Sexually transmitted diseases as a whole affect millions of people in the United States and around the world each year, causing significant morbidity and mortality.

In this study, I will try to discover why this epidemic has run out of control, especially among African Americans, in the United States which has continued to rise, reaching more than 160,000 by the end of 1990 (CDC, 1994). And through December 2000, the Center for Disease Control and Prevention has received reports of 774,467 AIDS cases, of those, 292,522 cases occurred among African Americans (CDC, 2000).


II. Theoretical Framework

Several reports and statistics has revealed that the correlation between these variables: African Americans, low-income and poverty ridden communities are some of the main reasons HIV infections and AIDS rates tend to be higher among African Americans than white Americans. Reported rates of some others sexually transmitted diseases are as much as 30 times higher for African Americans than for whites. This disparity is due in part, to the fact that African Americana are more likely to seek care in public clinics that report STDs more completely than private providers. Maybe!

However, this reporting bias does not fully explain these differences I will be explaining such as other important factors like the distribution of poverty (based on income), access to quality health care, health seeking behaviors, the level of drug use, and sexual networks with high sexually transmitted disease prevalence.

Some prominent organizations such as the American Medical Association (AMA), the American College of Physicians, the American Academy of Pediatrics (AAP) and the AMA Guidelines for Adolescent Preventive Services (GAPS) recommend providing routine advice to all children and adolescent about responsible sexual behaviors that include abstinence, the use of condoms, and school based programs aimed at reducing sexual risk behaviors through awareness and education.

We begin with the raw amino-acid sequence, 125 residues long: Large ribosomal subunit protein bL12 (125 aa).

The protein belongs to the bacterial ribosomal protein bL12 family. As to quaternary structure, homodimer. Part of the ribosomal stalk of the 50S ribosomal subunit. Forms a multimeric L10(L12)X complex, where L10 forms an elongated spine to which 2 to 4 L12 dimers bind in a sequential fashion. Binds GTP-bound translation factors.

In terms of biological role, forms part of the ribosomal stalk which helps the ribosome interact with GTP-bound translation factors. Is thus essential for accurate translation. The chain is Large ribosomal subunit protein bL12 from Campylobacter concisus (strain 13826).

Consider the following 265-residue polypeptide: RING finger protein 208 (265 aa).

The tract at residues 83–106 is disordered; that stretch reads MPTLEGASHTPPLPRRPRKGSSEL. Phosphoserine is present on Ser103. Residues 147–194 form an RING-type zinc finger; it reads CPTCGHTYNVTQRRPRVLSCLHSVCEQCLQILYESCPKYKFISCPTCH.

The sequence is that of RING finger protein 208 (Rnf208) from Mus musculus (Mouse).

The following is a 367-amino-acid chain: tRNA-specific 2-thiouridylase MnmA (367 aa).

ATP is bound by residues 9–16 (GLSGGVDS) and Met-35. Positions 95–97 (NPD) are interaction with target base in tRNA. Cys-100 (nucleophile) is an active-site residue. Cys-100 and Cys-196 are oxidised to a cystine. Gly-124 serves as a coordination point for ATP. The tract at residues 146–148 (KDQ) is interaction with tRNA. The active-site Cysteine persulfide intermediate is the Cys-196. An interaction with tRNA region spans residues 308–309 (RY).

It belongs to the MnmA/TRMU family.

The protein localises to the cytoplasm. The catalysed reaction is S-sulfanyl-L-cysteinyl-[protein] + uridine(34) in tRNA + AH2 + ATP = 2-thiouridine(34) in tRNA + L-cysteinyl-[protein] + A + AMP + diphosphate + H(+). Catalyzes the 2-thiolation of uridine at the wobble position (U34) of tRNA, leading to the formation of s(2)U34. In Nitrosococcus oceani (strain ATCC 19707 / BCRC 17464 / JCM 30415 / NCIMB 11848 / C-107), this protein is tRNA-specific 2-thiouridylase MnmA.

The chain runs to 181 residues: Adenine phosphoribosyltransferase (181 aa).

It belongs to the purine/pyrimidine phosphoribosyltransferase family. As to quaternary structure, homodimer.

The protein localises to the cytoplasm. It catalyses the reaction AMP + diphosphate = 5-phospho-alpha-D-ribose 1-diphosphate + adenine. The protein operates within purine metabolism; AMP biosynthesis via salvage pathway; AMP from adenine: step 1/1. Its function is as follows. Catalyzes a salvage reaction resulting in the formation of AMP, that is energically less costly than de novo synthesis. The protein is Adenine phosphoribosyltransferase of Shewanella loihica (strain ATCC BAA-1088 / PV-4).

The American College of Obstetrics and Gynecologists (ACOG) and American Academy of Pediatrics (AAP) supports encouraging abstinence among adolescents, but both organizations endorse educating sexually active teens about proper condom use and also increasing the availability of condoms at sites serving youth (AMA, 1994). Do these sites exist in lower-income communities?

Nonetheless, many are concerned that promoting condoms use in adolescents will lead to increased sexual activity. I agree, but the risk factors and the sexual behavior is reduced. Whether we provide and issue condoms and contraceptives at our public schools or not, our children must somehow understand how HIV infections and AIDS is spread throughout the population (Anspaugh, Hamrick & Rosato, 2000, p.424-425).

Moreover, the level of prevention education may vary widely across communities. In some areas such as high-income